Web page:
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Brands add an altruistic dimension to their businesses

"Sustainability, the buzzword in consumer goods right now, is doubly important for the fashion industry. Lindsey Tramuta, in the February issue of Fortune, reveals the industry, in the last 15 years, has doubled its production, adding to the already sizable problem of clothing waste. As the Secondary Materials and Recycled Textiles Association notes, around 85 per cent of discarded apparel in the US ends up in landfills even though 95 per cent of it can be recycled. Issues related to production ranging from vast amounts of water used to grow and process virgin cotton, to pesticides and the hazardous chemicals used in dyes add to woes."

 

Brands add an altruistic dimension to their businesses 002Sustainability, the buzzword in consumer goods right now, is doubly important for the fashion industry. Lindsey Tramuta, in the February issue of Fortune, reveals the industry, in the last 15 years, has doubled its production, adding to the already sizable problem of clothing waste. As the Secondary Materials and Recycled Textiles Association notes, around 85 per cent of discarded apparel in the US ends up in landfills even though 95 per cent of it can be recycled. Issues related to production ranging from vast amounts of water used to grow and process virgin cotton, to pesticides and the hazardous chemicals used in dyes add to woes.

Recycling to improve sustainability

The issues of the extremely low wages paid to farmers, textiles workers and those involved in making the end-product along with their sub-human working conditions are also a matter of concern for the industry.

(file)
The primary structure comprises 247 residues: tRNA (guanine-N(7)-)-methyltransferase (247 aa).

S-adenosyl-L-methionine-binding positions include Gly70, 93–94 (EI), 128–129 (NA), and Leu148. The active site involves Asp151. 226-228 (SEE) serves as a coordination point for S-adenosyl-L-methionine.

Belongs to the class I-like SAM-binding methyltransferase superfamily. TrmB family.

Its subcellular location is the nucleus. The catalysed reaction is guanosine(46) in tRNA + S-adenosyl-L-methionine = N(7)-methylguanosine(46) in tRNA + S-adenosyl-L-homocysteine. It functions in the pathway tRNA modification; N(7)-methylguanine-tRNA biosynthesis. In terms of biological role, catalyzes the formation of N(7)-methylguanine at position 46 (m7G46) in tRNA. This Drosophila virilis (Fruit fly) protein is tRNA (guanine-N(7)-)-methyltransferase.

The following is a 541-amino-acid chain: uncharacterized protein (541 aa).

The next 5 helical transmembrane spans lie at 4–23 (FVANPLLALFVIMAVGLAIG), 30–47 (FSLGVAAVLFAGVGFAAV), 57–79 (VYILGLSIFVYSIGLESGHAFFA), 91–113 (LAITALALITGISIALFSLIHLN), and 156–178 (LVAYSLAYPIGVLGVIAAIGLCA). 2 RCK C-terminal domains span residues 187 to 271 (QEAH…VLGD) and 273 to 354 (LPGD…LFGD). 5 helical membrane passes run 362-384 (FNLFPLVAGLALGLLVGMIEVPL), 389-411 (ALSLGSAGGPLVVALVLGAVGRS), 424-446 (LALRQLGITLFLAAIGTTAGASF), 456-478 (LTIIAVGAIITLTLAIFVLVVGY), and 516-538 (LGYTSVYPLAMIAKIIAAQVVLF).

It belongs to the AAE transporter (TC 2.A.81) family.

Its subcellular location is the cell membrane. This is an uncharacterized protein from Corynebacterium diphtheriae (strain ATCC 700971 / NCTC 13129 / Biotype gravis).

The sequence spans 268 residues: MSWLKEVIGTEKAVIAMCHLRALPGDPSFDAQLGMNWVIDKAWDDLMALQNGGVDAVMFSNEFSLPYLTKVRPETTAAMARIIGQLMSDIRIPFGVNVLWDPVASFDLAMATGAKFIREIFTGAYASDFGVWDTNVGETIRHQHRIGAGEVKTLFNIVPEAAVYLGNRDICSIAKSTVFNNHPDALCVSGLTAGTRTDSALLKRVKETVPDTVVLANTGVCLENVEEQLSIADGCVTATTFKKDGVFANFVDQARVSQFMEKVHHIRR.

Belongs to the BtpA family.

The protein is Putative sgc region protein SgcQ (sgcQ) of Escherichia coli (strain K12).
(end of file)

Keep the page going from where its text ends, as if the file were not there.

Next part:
Few mainstream brands are tackling these problems quite head on as Patagonia—the trendy outdoor brand known for its down jackets. The brand, since its inception in 1973, has been outspoken on environmental issues, and has practiced what it preaches. The brand works with its design team to make its clothes sustainable.Around 70 per cent of its product line is made using recycled or renewable fiber.

Aiming for carbon neutrality by 2025

Patagonia aims to be carbon neutral by 2025, including its entire supply chain and company-operated retail. Its eventual goal is to be carbon positive and capture moreBrands add an altruistic dimension to their businesses 001 carbon than it emits. Some of the ways the company plans to do this include: sourcing carbon-positive cotton from India, which the farmer can use to receive carbon rebates from the Indian government; increasing the amount of recycled materials in its products; and investing in renewable energy.

And it’s not just established brands like Patagonia that are trying to shrink their environmental footprint. The ecological impact of the fashion industry has inspired a swath of startups to imagine a better way of doing things. Children’s wear brand Art+Eden uses organic cotton—made without pesticides—and dyes.

Sustainability as a part of CSR

Sustainability is also emerging as an important aspect of the corporate social responsibility (CSR) of brands. Patagonia, for instance, doesn’t view sustainability and making a profit as two separate things. The brand believes that they can run a healthy profitable business and also make the world a better place simultaneously.

Likewise Art+Edenuses some of its revenues to provide school meals in her native India. The brand’s primary focus is to grow its business successful then use these funds for the betterment of the society. It aims be venture-social, not a social-venture.

 
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